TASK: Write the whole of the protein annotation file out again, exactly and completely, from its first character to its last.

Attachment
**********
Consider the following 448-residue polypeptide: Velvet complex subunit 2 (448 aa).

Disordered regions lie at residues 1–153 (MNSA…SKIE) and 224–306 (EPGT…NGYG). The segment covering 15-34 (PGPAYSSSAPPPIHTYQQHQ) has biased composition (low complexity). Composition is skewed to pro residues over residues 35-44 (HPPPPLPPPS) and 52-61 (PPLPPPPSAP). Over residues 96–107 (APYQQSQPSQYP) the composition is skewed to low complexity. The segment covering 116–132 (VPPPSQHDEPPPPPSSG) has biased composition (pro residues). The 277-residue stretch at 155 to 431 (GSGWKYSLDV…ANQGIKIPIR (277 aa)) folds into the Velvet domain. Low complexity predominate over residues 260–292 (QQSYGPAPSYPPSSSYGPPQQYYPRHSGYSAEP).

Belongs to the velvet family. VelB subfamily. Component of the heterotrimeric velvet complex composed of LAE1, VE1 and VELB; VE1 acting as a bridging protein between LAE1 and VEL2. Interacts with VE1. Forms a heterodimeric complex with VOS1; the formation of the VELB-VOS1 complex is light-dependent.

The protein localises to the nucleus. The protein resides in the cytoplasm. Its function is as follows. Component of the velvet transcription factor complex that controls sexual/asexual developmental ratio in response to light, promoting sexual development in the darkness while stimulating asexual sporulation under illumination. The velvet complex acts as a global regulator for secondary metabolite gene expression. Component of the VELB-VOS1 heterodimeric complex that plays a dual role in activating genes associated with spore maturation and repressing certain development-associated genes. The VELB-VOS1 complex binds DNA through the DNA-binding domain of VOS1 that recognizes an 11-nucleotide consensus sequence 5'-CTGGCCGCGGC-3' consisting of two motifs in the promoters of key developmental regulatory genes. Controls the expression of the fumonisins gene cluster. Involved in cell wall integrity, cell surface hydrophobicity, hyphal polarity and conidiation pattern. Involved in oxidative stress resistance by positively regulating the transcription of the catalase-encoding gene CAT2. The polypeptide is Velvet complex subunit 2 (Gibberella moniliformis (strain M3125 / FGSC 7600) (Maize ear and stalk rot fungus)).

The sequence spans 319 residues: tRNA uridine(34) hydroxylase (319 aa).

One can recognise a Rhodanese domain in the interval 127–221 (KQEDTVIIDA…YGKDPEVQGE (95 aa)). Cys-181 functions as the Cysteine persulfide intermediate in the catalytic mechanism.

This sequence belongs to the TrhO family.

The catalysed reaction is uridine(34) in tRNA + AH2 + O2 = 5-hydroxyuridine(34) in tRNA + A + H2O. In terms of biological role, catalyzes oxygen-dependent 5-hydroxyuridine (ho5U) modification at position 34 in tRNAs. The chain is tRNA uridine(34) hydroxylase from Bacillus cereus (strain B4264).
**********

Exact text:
Consider the following 448-residue polypeptide: Velvet complex subunit 2 (448 aa).

Disordered regions lie at residues 1–153 (MNSA…SKIE) and 224–306 (EPGT…NGYG). The segment covering 15-34 (PGPAYSSSAPPPIHTYQQHQ) has biased composition (low complexity). Composition is skewed to pro residues over residues 35-44 (HPPPPLPPPS) and 52-61 (PPLPPPPSAP). Over residues 96–107 (APYQQSQPSQYP) the composition is skewed to low complexity. The segment covering 116–132 (VPPPSQHDEPPPPPSSG) has biased composition (pro residues). The 277-residue stretch at 155 to 431 (GSGWKYSLDV…ANQGIKIPIR (277 aa)) folds into the Velvet domain. Low complexity predominate over residues 260–292 (QQSYGPAPSYPPSSSYGPPQQYYPRHSGYSAEP).

Belongs to the velvet family. VelB subfamily. Component of the heterotrimeric velvet complex composed of LAE1, VE1 and VELB; VE1 acting as a bridging protein between LAE1 and VEL2. Interacts with VE1. Forms a heterodimeric complex with VOS1; the formation of the VELB-VOS1 complex is light-dependent.

The protein localises to the nucleus. The protein resides in the cytoplasm. Its function is as follows. Component of the velvet transcription factor complex that controls sexual/asexual developmental ratio in response to light, promoting sexual development in the darkness while stimulating asexual sporulation under illumination. The velvet complex acts as a global regulator for secondary metabolite gene expression. Component of the VELB-VOS1 heterodimeric complex that plays a dual role in activating genes associated with spore maturation and repressing certain development-associated genes. The VELB-VOS1 complex binds DNA through the DNA-binding domain of VOS1 that recognizes an 11-nucleotide consensus sequence 5'-CTGGCCGCGGC-3' consisting of two motifs in the promoters of key developmental regulatory genes. Controls the expression of the fumonisins gene cluster. Involved in cell wall integrity, cell surface hydrophobicity, hyphal polarity and conidiation pattern. Involved in oxidative stress resistance by positively regulating the transcription of the catalase-encoding gene CAT2. The polypeptide is Velvet complex subunit 2 (Gibberella moniliformis (strain M3125 / FGSC 7600) (Maize ear and stalk rot fungus)).

The sequence spans 319 residues: tRNA uridine(34) hydroxylase (319 aa).

One can recognise a Rhodanese domain in the interval 127–221 (KQEDTVIIDA…YGKDPEVQGE (95 aa)). Cys-181 functions as the Cysteine persulfide intermediate in the catalytic mechanism.

This sequence belongs to the TrhO family.

The catalysed reaction is uridine(34) in tRNA + AH2 + O2 = 5-hydroxyuridine(34) in tRNA + A + H2O. In terms of biological role, catalyzes oxygen-dependent 5-hydroxyuridine (ho5U) modification at position 34 in tRNAs. The chain is tRNA uridine(34) hydroxylase from Bacillus cereus (strain B4264).